Family shopping

A friend group from out of town visited Dick's Sporting Goods this Black Friday. Pictured from left: Carol Herndon, Amelia Herndon, Sarah Grattan, Holly Ware, and Connie Bowman.

For Kelli Kinman and Victoria Howard, Friday was more of a normal shopping experience than what they’ve come to expect during the nation’s traditionally most busy shopping day.

At least at the stores they visited, the duo, which had just picked up earrings for a Christmas gift at Kohl’s, said that this Friday paled in comparison to Black Fridays past.

They chalked up the difference to the COVID-19 pandemic and Gov. Andy Beshear’s measures taken to limit in-person traffic to decrease spread of the virus.

“Last year we were out here and people were just lined around the store,” Kinman said. “This time we checked out within seconds. We’ve been at Dick's, too, and it just looks like a regular shopping day.”

Howard took a strong position against Beshear’s recent orders limiting capacity at various establishments across the Commonwealth, complaining that they have had an impact on the economy.

“He’s hurting the economy by telling people to stay home," Howard said. "He’s making people scared for their lives.”

Both of them agreed that Black Friday, something of a national holiday in and of itself, just wasn’t the same this year.

“We’re normally gung-ho 5 a.m. shoppers, but this year we were kind of just like ‘eh,’” Kinman said. “I also feel like there’s not as great of deals this year — those are more online than in-store. We’re kind of just going out for something to do.”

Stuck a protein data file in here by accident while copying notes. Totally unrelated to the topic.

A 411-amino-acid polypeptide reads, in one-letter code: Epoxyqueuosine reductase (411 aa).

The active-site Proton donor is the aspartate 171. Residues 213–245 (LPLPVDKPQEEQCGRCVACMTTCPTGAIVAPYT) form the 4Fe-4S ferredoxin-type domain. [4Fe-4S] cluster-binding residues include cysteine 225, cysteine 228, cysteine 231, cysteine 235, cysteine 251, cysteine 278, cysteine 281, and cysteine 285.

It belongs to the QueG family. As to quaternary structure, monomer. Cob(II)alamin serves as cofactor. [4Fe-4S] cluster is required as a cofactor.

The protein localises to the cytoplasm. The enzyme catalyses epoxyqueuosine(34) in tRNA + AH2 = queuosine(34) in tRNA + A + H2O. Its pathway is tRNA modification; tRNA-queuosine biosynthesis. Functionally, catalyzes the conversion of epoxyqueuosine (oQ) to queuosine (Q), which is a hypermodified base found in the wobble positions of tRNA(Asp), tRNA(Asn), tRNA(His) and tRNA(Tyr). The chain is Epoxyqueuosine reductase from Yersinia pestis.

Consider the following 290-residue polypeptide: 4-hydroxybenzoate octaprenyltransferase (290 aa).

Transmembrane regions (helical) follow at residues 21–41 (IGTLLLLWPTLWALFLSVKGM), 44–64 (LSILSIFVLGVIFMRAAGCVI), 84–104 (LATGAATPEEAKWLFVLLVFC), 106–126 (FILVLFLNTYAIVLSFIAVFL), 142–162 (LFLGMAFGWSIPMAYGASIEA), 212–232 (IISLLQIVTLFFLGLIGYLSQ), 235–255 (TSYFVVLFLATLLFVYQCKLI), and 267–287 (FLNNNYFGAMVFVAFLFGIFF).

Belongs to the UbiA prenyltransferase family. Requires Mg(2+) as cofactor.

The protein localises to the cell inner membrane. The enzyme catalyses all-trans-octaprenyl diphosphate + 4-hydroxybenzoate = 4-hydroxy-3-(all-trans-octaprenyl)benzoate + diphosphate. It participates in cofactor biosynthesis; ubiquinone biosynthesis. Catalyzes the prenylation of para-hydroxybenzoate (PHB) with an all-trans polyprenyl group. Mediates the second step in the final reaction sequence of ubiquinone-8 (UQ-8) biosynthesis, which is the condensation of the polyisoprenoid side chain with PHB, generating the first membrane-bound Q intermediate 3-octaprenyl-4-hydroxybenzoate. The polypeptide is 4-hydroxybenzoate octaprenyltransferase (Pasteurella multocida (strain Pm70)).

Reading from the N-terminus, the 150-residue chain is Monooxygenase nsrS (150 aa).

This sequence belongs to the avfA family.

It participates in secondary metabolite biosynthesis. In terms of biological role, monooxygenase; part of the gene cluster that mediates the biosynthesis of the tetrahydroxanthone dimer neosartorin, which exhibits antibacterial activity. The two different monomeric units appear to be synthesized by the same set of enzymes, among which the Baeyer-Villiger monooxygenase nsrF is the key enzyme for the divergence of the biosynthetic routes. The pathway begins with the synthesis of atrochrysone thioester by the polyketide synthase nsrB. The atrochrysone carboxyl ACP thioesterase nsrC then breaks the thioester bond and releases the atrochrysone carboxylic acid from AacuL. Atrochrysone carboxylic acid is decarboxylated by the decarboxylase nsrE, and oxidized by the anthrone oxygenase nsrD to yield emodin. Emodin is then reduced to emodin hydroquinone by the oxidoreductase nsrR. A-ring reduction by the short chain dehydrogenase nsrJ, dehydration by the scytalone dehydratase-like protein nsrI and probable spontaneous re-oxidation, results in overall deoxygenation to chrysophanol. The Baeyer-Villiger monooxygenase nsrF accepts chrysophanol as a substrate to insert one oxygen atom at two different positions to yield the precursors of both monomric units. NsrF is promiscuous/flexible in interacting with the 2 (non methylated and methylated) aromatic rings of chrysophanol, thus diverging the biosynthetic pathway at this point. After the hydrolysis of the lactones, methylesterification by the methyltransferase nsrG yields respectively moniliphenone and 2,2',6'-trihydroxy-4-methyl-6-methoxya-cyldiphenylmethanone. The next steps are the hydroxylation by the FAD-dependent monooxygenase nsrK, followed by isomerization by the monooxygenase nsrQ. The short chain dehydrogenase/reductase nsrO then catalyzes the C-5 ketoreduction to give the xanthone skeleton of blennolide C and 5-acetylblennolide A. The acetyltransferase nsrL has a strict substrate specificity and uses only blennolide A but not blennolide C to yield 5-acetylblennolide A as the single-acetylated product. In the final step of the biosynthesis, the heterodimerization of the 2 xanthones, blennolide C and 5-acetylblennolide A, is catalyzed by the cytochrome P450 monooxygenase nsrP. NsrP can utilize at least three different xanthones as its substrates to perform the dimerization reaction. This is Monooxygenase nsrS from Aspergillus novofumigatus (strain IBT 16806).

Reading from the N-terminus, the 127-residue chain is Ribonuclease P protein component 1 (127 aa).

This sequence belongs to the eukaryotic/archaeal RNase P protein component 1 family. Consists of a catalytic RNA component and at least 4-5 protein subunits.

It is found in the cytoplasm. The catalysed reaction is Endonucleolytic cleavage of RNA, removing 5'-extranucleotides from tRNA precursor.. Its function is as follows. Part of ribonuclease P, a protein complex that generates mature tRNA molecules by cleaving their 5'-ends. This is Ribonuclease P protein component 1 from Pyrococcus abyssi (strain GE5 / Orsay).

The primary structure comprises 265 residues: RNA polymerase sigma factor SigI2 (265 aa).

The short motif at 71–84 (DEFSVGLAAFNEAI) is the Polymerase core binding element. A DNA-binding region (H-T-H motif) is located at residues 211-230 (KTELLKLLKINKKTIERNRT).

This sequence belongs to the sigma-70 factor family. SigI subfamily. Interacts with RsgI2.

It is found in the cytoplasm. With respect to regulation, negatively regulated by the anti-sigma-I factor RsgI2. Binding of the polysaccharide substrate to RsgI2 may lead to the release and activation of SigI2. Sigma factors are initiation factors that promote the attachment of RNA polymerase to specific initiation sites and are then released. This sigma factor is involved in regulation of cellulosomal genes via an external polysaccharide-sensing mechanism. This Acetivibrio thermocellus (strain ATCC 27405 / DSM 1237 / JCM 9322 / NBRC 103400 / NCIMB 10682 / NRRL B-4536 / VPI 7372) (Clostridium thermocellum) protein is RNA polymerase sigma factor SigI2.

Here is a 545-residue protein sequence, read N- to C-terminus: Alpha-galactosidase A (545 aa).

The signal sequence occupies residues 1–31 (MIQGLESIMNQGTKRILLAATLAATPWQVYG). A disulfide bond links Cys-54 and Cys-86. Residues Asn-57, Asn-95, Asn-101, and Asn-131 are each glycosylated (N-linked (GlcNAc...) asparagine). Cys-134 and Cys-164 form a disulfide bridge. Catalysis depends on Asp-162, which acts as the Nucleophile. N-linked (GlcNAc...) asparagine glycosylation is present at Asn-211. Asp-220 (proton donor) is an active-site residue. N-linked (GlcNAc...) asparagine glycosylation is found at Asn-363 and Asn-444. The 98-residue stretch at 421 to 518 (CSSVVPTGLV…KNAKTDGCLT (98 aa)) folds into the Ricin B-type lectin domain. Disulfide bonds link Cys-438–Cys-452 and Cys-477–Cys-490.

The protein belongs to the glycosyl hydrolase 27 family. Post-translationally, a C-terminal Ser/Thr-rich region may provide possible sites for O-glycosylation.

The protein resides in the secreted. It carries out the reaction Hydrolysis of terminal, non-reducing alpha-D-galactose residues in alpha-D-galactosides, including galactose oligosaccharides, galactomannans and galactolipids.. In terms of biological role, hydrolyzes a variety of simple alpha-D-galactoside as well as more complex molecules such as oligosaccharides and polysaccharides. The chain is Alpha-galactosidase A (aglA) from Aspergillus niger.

On the west side of town at Wal-Mart, Sally and Craig Wiggins, a couple taking donations for the Salvation Army, noticed shoppers carting out large items — particularly flat-screen televisions and cookware.

“We were just saying, there must be a big sale there on big-screen TVs and pots and pans.” Craig said.

Sally, who said she serves on the board at the local Salvation Army, said that folks had been donating with some frequency, and that she’s noticed a stream. 

“It’s been pretty steady so far,” Sally said in the late morning on Friday. “And the donations have been about average really.”

At Dick’s on Frankfort’s east side, a group of shoppers from out of town said that they chose to hit the stores in Frankfort because it’s a tradition for their friend group.

Normally frequenting Louisville for such shopping sprees, Carol Herndon said that she and her friends chose to go to Frankfort because it might be less crowded.

“For us it’s the tradition and the thrill of the search,” Herndon said. “It’s getting to be together and talk. It’s been less crowded and everything has been great.”

Herndon and her friends — her daughter Amelia, as well as Sarah Grattan and Holly Ware — said that the lines at the stores they visited were practically nonexistent.

Herndon also noted that the deals at big stores like Dick’s, Ulta, and TJ Maxx — which they had visited earlier — were not as eye-popping as they had been in years’ past.

“I know it hasn’t been great for the businesses,” Herndon said. “There are less bargains and deals. The businesses just haven’t had as much traffic this year, and they aren’t offering as much it seems.”

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